So, you’ve unpacked your tent and found mould?- there’s discolouration, it stinks and the fabric is permanently weakened. The first step is to kill the mould and prevent further damage. Mould hates sunlight, so get that mouldy canvas into direct, burning sunlight.

Next, brush or vacuum as much of the dead mould off the fabric as possible.

Mix a solution of one part white vinegar to ten parts warm water. Using a cloth, scrub the vinegar solution over the mouldy areas. This kills any remaining mould and cleans it off the fibres. Allow the vinegar to dry completely, and then use a firm brush or a scrubbing brush again to remove the mould spots.

Check all ropes. Medieval tents have natural fibre ropes that can be easily weakened by rot. If the rope has rotted, it will need to be replaced.

Air the tent again to completely dry the cleaned area and store.

Some tents may require re-waterproofing after cleaning. In period, tent canvas swelled up when wet and became waterproof. Many modern reproductions use thin canvas with a waterproofing agent though. If you find water coming through the newly cleaned spot, head to the camping store for some canvas waterproofing agent and re-proof the cleaned area.

Prevention is Better than Cure

So, that’s how to deal with a mouldy tent. The science is simple, but the task is gross. Keep your tent dry and aired, and tent mould will be something that only happens to other people.

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St Alban’s Day – June 22nd

When brought before the judge and required to comply with the rituals of the Roman ‘Pagan’ gods, Alban refused and declared, “I worship and adore the true and living God who created all things.”

According to the venerable Bede, Alban lived and was martyred in Verulamium (now St Albans) Roman Britain, sometime during the 3rd or 4th Century. There are several versions of the martyrdom but in essence, Alban converted to Christianity while sheltering a Christian priest from persecution having been impressed by the piety and faith of the priest. So much so, that when the Roman soldiers deployed to arrest the priest arrived at Albans house, Alban donned the cloak of the priest and gave himself up in the priest’s stead.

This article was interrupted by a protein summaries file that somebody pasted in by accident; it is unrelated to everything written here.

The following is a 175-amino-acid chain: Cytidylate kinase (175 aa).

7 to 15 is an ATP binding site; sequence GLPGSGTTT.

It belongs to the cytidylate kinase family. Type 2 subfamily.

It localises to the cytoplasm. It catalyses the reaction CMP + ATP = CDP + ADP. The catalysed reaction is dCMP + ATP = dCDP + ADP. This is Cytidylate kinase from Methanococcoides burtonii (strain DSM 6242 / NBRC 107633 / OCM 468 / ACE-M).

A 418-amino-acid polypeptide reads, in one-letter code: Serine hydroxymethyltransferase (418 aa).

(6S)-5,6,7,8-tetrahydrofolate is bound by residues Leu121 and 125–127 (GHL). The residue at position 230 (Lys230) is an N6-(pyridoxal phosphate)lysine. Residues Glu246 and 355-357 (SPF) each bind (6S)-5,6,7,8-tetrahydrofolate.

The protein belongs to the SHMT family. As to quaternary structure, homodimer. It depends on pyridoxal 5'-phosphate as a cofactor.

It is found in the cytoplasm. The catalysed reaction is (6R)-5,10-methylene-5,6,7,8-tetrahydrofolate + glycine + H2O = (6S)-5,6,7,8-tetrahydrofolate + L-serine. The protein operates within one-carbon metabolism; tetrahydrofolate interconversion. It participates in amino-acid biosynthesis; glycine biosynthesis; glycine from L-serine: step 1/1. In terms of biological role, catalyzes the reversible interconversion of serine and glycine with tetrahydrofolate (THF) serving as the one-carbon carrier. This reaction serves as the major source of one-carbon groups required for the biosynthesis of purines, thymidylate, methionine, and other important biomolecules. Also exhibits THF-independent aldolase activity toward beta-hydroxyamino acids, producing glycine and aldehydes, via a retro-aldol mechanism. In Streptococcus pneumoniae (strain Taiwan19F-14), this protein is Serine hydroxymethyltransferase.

When brought before the judge and required to comply with the rituals of the Roman ‘Pagan’ gods, Alban refused and declared, “I worship and adore the true and living God who created all things.” (The words are still used in prayer at St Alban’s Abbey).

After various torture, Alban was sentenced to execution by beheading and it is during the journey to his martyrdom that Alban caused several miraculous events to occur including the drying up of a river to allow the execution party to cross to the place of beheading, and a spring to flow forth at the place of execution to slake Albans thirst.

It was here that Alban’s head was struck off, along with the head of the first Roman soldier who was miraculously converted and refused to execute him. Immediately after delivering the fatal stroke, the eyes of the second executioner popped out of his head and dropped to the ground along with Alban’s head so that this second executioner could not rejoice over Alban’s death. It is this scene which is typically depicted in the medieval pilgrim’s Badges of St Alban.


Bede’s?Ecclesiastical History of the English People

10th century?Passio?(ASS?=?Acta Sanctorum, 347-8) second, 11th century?Passio?(ASS?345-6).

Antonio Niere,?Bibliotheca Sanctorum, op.cit. pp. 354-8;?ASS?Oct XIII 335-48